In Eisner’s version of events, however, the military, while certainly undertaking actions that anyone in their right mind would consider unconscionable, such as wiping out innocents and infected alike in order to prevent the virus from spreading, acts with cold, technical precision and absolute competence. So while Romero was telling us that the money we were shoveling at the Pentagon was wasted, the new, Hollywood-approved vision of “The Crazies” is one with a perfectly capable and dependable military — it’s just that they gotta be ruthless sometimes. You know how it goes.

"The Crazies" Promo Poster

If you feel like shutting your brain off and going for a well-made cinematic thrill ride that offers little or no actual food for thought,the 2010 version of “The Crazies” works just fine. It’s a pretty solid little white-knuckle rollercoaster of a flick. The effects are solid, the story is involving, and the premise is neat,the ending is pretty damn spectacular — and it even has the guts to show a news report during the closing credits giving the government’s official BS line about what happened in Ogden Marsh. But come on. The government and the media lie? That’s an easy and obvious criticism to make. We all know that.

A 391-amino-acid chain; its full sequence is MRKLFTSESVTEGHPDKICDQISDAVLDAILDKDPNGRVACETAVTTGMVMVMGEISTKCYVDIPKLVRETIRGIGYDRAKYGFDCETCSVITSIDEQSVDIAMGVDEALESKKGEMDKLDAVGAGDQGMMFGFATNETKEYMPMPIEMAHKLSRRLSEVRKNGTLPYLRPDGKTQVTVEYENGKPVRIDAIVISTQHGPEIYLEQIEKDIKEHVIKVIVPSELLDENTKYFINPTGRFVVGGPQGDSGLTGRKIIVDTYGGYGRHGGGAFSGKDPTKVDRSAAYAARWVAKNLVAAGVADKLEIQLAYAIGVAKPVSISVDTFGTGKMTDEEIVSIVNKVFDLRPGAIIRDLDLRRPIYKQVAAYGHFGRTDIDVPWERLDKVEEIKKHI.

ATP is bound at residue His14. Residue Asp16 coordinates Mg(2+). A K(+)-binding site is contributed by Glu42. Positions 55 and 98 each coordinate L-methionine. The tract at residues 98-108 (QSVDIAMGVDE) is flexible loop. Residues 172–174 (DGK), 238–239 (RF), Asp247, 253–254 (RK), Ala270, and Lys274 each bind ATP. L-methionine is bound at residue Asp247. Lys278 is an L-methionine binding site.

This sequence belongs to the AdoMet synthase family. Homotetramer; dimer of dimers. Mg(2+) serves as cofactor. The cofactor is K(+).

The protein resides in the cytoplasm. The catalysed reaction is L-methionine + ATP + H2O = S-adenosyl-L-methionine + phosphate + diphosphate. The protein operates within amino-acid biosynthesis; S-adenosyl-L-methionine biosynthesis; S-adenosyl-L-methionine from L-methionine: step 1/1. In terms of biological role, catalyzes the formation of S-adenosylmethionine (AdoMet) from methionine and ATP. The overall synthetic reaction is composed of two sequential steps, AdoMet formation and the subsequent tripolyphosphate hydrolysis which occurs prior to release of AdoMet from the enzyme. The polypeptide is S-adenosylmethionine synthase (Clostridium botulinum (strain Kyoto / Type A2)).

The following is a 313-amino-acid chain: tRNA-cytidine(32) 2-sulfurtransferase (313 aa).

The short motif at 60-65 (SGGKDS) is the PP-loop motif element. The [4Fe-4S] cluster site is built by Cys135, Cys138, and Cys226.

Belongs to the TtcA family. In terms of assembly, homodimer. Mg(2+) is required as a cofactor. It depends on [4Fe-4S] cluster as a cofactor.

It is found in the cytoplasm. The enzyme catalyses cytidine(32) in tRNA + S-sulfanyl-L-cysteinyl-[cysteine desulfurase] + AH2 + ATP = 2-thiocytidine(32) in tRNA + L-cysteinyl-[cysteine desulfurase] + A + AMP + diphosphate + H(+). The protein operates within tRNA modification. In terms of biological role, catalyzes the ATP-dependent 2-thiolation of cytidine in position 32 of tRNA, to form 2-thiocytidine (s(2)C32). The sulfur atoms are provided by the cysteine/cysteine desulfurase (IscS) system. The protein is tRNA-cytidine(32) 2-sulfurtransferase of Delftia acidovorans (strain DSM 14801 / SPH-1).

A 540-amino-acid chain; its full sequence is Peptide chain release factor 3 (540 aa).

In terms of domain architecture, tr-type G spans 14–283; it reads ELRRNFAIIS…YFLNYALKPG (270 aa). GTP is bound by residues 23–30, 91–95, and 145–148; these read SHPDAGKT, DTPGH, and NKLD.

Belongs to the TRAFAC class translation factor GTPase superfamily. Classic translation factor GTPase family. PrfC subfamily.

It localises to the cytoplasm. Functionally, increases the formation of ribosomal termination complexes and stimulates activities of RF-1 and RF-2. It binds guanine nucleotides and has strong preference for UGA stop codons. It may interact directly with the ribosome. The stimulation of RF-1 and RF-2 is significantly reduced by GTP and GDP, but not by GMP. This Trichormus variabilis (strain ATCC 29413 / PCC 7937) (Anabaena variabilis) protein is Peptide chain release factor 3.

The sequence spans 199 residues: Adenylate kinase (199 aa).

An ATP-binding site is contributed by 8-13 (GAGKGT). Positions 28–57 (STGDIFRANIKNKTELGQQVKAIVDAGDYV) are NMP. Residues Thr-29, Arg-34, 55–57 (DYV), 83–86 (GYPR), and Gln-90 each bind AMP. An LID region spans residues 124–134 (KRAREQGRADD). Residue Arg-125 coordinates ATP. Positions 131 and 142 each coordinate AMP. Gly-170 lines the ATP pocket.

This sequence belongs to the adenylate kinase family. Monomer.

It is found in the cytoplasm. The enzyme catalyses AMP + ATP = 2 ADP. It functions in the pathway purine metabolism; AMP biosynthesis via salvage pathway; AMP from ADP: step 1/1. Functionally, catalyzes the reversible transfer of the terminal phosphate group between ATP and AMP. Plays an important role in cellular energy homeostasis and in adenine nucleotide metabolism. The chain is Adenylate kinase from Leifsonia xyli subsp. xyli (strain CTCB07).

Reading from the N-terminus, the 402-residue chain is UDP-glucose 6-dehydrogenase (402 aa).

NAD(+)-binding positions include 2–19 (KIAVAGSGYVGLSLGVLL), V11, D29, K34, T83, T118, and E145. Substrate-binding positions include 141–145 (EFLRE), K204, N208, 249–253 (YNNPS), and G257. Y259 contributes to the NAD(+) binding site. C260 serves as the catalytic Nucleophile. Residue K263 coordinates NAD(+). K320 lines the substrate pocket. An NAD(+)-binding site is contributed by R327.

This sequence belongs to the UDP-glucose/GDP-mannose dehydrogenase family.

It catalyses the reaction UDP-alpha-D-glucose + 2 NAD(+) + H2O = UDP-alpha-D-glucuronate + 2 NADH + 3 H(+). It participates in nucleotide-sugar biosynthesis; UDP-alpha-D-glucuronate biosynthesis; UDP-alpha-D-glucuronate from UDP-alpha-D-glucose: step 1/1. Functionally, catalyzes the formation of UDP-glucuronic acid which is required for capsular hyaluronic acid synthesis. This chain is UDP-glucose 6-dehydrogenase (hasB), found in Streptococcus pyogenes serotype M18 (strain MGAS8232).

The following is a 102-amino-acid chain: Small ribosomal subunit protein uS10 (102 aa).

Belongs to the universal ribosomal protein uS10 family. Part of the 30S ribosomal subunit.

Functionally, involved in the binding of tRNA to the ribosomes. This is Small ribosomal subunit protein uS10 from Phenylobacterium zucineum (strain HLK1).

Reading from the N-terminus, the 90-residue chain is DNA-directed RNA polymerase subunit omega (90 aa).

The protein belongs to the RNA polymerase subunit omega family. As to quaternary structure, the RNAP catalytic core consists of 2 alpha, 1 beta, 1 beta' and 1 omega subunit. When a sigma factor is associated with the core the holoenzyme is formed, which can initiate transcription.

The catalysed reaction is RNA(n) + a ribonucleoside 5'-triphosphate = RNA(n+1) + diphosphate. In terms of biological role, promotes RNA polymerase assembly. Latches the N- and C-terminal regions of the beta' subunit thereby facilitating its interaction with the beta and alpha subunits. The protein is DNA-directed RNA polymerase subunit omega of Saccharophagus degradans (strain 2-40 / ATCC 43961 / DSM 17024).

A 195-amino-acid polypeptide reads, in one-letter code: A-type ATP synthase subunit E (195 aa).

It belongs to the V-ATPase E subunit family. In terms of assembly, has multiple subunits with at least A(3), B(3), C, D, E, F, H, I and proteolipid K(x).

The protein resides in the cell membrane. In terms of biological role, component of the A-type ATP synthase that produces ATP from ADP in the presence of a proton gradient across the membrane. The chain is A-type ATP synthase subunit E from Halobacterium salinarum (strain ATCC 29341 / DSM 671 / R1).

And here’s where the final unfortunate parallel with the 2004 “Dawn of the Dead” remake comes in. Like that “reimagining,” where Zack Snyder and company managed to set the film in a mall packed to the rafters with excess yet somehow say nothing about consumerism and greed and “the American way of life,” this new version of “The Crazies” takes a classic Romero work of socio-political commentary and almost completely emasculates it. The film takes Romero’s bold and thoroughgoing critique of the entire system itself and makes it safe and palatable. Sure, the government lies, but they’re competent and efficient and there are good people within the system who can change it when things get a little too ruthless and bloodthirsty (provided they don’t, you know, get killed). In the end, Eisner doesn’t seem to have the guts to even seriously criticize the military itself, despite the fact that they’re clearly the bad guys in the film! Go figure.

And that is this movie’s ultimate failing. It portrays a ruthless and inhuman military-industrial complex engaged in full-fledged, wholesale slaughter — and metaphorically, if not literally, lets them, and even more importantly the system they serve, off the hook. The essential theme at the core if the film is no longer “smash the system, it’s beyond repair” as it was in 1973, instead it’s “work from within to change the system — even if it’s trying to kill you, hey, it’s nothing personal.”

As with  Synder’s “Dawn,” Eisner here has taken Romero’s work and replaced all its guts with stuffing, while preserving it an admittedly aesthtically pleasing form. You might call that a remake, I just call it taxidermy. And while stuffed birds are nice to look at, they’re not nearly as spectacular as those that are alive and flying.

"The Crazies" Movie Poster